There could be as many as 179 childrens’ remains in a mass grave found on Saddle Lake Cree Nation at the former site of the Blue Quills Indian Residential School, according to data sets from a ground-penetrating radar (GPR) survey. 

An updated report from the Acimowin Opaspiw Society (AOS) non-profit, which conducted the GPR search, includes the data sets from its October 2022 search. 

“We don’t know until we excavate,” Leah Redcrow, executive director of the AOS, said of the number of children buried in the mass grave. 

Redcrow has a long history with the Blue Quills forced assimilation institution, with three generations of her family imprisoned at each location.  

The Blue Quills institution was located in Lac La Biche from 1890 to 1898, on Saddle Lake Cree Nation which included the Sacred Heart Cemetery, from 1898 to 1932, and then St. Paul County until its closure in 1970. Even after the school moved to St. Paul, the bodies of children who died were transferred to Sacred Heart for burial. 

The mass grave was accidentally discovered in 2004, but it wasn’t until last year that its existence was confirmed with the use of GPR. Its existence is not accounted for in the records of the school’s home parish, the Archdiocese of St. Paul, which collaborated with AOS on the investigation. These records account for when children were baptized and when they were buried. 

In order to account for a mass grave, the records would have to include a “number of back-to-back deaths  within a 1-4 week period, buried on the same day or within a short time period,” the report notes. 

“There’s nothing like that in the records,” Redcrow explained. 

The records provided to AOS indicate 335 children died from tuberculosis, likely from drinking unpasteurized milk from cows that weren’t tested for TB.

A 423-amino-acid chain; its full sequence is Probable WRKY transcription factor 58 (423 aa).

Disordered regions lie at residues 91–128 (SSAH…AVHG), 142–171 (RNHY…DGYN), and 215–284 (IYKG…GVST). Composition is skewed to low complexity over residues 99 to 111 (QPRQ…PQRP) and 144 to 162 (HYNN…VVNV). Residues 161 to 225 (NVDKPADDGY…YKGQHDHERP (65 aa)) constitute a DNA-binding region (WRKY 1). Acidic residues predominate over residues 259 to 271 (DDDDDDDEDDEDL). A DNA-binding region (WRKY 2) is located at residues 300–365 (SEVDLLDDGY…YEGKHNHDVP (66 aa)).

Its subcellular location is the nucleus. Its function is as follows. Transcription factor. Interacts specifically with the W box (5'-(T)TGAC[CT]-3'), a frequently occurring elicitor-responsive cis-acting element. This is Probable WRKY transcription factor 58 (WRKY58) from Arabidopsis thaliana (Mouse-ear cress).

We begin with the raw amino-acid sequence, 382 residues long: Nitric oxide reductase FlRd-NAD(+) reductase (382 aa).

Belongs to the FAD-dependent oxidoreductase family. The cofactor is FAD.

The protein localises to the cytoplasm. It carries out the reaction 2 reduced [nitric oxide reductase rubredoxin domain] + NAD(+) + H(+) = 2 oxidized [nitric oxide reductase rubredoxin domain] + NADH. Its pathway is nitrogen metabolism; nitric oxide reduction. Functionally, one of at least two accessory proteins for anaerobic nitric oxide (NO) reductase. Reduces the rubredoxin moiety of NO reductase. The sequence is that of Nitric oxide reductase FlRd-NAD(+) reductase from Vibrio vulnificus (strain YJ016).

The updated AOS report notes that Blue Quills’ principal asked for the cows to be tested in 1944, indicating a suspicion they were infected, but the Department of Indian Affairs said its resources were spread too thin. 

The search of the mass grave found irregularities between eight centimeters and 20 centimeters from the grave’s surface. Redcrow said the grave’s shallowness is a major concern. 

According to the lead archeologist AOS is working with, the grave’s lack of depth places the remains at risk of erosion or being dug up by animals. Redcrow said dogs are already “hanging out a lot in the cemetery.”

There are suspected to be two more mass graves on site, which have yet to be located, in addition to individual unmarked graves throughout the cemetery. Adding to the complexity is the fact that Sacred Heart is still used as a cemetery to this day. 

“The children’s graves are absolutely everywhere,”  the AOS report notes, “unmarked and shallow, and being accidentally disturbed, each time a new grave gets dug in Sacred Heart. The community must immediately stop new burials at this site.”

Another challenge is the excavation itself, which must be conducted by the provincial chief medical examiner. But the examiner’s office hasn’t responded to AOS’s inquiries, nor has the RCMP. 

Alberta Native News reached out to the office of the chief medical examiner for comment, but it hasn’t provided any by press time. 

In late-February, Indigenous-Crown Relations Minister Marc Miller visited Saddle Lake Cree Nation to hear the concerns of residential school survivors and visit the site of the mass grave.

“He was very sympathetic,” said Redcrow. “We’re actually really thankful that he came and got to hear from the survivors. That was the first time a federal minister ever came to our community.” 

Survivors would like to see the Blue Quills building ultimately torn down, Redcrow added. 

“There’s absolutely no reason to keep it standing there. It traumatizes them to this day. I don’t think that these buildings should be celebrated.”

By Jeremy Appel, Local Journalism Initiative Reporter

Original Published on Mar 31, 2023

This item reprinted with permission from   Alberta Native News   Edmonton, Alberta
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